Sweden’s central bank has left its main interest rate and bond-buying program unchanged, saying its existing policies were supporting the economy and would lead to inflation moving closer to its 2% target.

Middle East Crossroads

Yemen’s Unity Frays in Leaderless Aden

The battles of recent months have reopened historic divisions between Yemen’s north and south, writes Yaroslav Trofimov.

Iran’s Khamenei Urges Lawmakers to Vote on Nuclear Deal

Iran’s Supreme Leader Ayatollah Ali Khamenei has urged the country’s parliament to vote on whether to implement a proposed nuclear deal with the U.S. and five other world powers.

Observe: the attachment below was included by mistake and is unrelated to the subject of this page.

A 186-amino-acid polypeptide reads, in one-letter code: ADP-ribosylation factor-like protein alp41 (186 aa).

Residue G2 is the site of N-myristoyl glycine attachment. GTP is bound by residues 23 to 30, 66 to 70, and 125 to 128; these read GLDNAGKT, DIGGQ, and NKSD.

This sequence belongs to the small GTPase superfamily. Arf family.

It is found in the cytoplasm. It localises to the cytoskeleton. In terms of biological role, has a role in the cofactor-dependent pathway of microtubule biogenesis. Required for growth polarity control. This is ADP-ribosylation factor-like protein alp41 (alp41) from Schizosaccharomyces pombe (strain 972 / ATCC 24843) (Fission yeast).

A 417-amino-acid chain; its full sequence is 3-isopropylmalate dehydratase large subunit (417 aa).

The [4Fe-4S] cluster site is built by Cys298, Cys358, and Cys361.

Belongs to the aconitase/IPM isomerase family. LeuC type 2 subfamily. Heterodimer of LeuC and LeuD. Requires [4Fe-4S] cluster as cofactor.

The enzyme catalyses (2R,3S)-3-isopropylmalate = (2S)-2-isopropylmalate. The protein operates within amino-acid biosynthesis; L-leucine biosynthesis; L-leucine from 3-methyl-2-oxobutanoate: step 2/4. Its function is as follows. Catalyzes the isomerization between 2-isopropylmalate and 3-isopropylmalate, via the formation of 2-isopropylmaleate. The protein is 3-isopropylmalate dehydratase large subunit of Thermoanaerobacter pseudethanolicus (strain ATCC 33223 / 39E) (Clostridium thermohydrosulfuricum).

NATO Opens Military Post in Lithuania

The North Atlantic Treaty Organization inaugurated a new command post in Lithuania, one of six across the alliance’s eastern border meant to shore up the region’s defenses against Russia.

French Government Pledges More Help for Farmers

France’s government has pledged to increase aid for agriculture, after thousands of farmers converged on Paris and blocked the city’s streets with more than 1,500 tractors to protest against high costs and low prices.

Off Duty

Adventure & Travel

Not Far From Prague, a Czech Village Worth Rhapsodizing About

The frozen-in-time town of Český Krumlov has scenery and history—and beer—that keeps travelers coming back.

Markets

Krom River Closes Commodity Hedge Fund

Commodity hedge fund Krom River, which managed around $1 billion at its peak, is returning money to investors as it plans a shift in focus following a tough period for commodities funds.

Foreign Firms Feel China’s Chill